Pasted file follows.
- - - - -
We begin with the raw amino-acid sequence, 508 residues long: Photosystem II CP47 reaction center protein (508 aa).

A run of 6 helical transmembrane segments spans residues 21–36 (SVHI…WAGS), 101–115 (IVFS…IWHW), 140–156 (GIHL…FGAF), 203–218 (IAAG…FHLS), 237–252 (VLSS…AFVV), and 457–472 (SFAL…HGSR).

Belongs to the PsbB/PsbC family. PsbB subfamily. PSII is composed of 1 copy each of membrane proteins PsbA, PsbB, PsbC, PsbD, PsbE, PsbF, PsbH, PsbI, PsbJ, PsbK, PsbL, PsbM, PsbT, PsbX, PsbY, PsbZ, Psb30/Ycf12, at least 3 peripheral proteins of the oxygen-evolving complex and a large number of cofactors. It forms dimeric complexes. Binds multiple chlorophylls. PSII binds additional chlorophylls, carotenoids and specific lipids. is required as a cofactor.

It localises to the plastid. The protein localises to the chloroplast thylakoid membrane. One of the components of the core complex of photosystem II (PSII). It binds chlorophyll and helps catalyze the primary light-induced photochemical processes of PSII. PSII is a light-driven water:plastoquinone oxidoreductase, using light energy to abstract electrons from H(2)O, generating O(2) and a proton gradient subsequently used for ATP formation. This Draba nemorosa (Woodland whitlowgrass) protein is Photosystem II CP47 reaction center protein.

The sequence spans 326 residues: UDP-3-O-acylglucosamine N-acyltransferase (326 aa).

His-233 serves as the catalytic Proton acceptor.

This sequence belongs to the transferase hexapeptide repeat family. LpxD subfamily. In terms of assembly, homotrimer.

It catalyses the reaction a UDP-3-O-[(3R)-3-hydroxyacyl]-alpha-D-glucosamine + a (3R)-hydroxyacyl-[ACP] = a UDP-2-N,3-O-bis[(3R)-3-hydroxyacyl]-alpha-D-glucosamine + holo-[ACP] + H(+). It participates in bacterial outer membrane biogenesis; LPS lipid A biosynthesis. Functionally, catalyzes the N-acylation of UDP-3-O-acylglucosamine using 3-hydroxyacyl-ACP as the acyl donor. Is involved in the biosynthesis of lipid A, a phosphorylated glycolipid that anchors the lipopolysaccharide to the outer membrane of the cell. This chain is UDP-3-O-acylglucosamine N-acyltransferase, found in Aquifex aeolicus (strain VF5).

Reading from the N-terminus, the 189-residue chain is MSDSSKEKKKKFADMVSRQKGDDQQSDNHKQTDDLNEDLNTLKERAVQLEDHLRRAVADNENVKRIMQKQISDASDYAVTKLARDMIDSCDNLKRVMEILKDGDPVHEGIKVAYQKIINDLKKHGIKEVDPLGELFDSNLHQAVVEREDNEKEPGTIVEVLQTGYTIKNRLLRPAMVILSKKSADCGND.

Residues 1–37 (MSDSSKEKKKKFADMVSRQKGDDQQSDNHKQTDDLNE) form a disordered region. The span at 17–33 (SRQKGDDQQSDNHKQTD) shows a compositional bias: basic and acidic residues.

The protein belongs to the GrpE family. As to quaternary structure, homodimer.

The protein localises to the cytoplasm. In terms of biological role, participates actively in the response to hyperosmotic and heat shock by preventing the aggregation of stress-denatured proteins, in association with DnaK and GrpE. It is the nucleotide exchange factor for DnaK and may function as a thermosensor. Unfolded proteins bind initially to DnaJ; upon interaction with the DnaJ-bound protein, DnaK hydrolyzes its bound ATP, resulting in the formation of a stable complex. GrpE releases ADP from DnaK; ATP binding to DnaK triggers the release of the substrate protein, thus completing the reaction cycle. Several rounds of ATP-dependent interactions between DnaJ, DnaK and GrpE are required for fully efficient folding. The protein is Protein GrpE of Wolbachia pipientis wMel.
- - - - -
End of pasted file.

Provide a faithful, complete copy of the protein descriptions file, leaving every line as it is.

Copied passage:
We begin with the raw amino-acid sequence, 508 residues long: Photosystem II CP47 reaction center protein (508 aa).

A run of 6 helical transmembrane segments spans residues 21–36 (SVHI…WAGS), 101–115 (IVFS…IWHW), 140–156 (GIHL…FGAF), 203–218 (IAAG…FHLS), 237–252 (VLSS…AFVV), and 457–472 (SFAL…HGSR).

Belongs to the PsbB/PsbC family. PsbB subfamily. PSII is composed of 1 copy each of membrane proteins PsbA, PsbB, PsbC, PsbD, PsbE, PsbF, PsbH, PsbI, PsbJ, PsbK, PsbL, PsbM, PsbT, PsbX, PsbY, PsbZ, Psb30/Ycf12, at least 3 peripheral proteins of the oxygen-evolving complex and a large number of cofactors. It forms dimeric complexes. Binds multiple chlorophylls. PSII binds additional chlorophylls, carotenoids and specific lipids. is required as a cofactor.

It localises to the plastid. The protein localises to the chloroplast thylakoid membrane. One of the components of the core complex of photosystem II (PSII). It binds chlorophyll and helps catalyze the primary light-induced photochemical processes of PSII. PSII is a light-driven water:plastoquinone oxidoreductase, using light energy to abstract electrons from H(2)O, generating O(2) and a proton gradient subsequently used for ATP formation. This Draba nemorosa (Woodland whitlowgrass) protein is Photosystem II CP47 reaction center protein.

The sequence spans 326 residues: UDP-3-O-acylglucosamine N-acyltransferase (326 aa).

His-233 serves as the catalytic Proton acceptor.

This sequence belongs to the transferase hexapeptide repeat family. LpxD subfamily. In terms of assembly, homotrimer.

It catalyses the reaction a UDP-3-O-[(3R)-3-hydroxyacyl]-alpha-D-glucosamine + a (3R)-hydroxyacyl-[ACP] = a UDP-2-N,3-O-bis[(3R)-3-hydroxyacyl]-alpha-D-glucosamine + holo-[ACP] + H(+). It participates in bacterial outer membrane biogenesis; LPS lipid A biosynthesis. Functionally, catalyzes the N-acylation of UDP-3-O-acylglucosamine using 3-hydroxyacyl-ACP as the acyl donor. Is involved in the biosynthesis of lipid A, a phosphorylated glycolipid that anchors the lipopolysaccharide to the outer membrane of the cell. This chain is UDP-3-O-acylglucosamine N-acyltransferase, found in Aquifex aeolicus (strain VF5).

Reading from the N-terminus, the 189-residue chain is MSDSSKEKKKKFADMVSRQKGDDQQSDNHKQTDDLNEDLNTLKERAVQLEDHLRRAVADNENVKRIMQKQISDASDYAVTKLARDMIDSCDNLKRVMEILKDGDPVHEGIKVAYQKIINDLKKHGIKEVDPLGELFDSNLHQAVVEREDNEKEPGTIVEVLQTGYTIKNRLLRPAMVILSKKSADCGND.

Residues 1–37 (MSDSSKEKKKKFADMVSRQKGDDQQSDNHKQTDDLNE) form a disordered region. The span at 17–33 (SRQKGDDQQSDNHKQTD) shows a compositional bias: basic and acidic residues.

The protein belongs to the GrpE family. As to quaternary structure, homodimer.

The protein localises to the cytoplasm. In terms of biological role, participates actively in the response to hyperosmotic and heat shock by preventing the aggregation of stress-denatured proteins, in association with DnaK and GrpE. It is the nucleotide exchange factor for DnaK and may function as a thermosensor. Unfolded proteins bind initially to DnaJ; upon interaction with the DnaJ-bound protein, DnaK hydrolyzes its bound ATP, resulting in the formation of a stable complex. GrpE releases ADP from DnaK; ATP binding to DnaK triggers the release of the substrate protein, thus completing the reaction cycle. Several rounds of ATP-dependent interactions between DnaJ, DnaK and GrpE are required for fully efficient folding. The protein is Protein GrpE of Wolbachia pipientis wMel.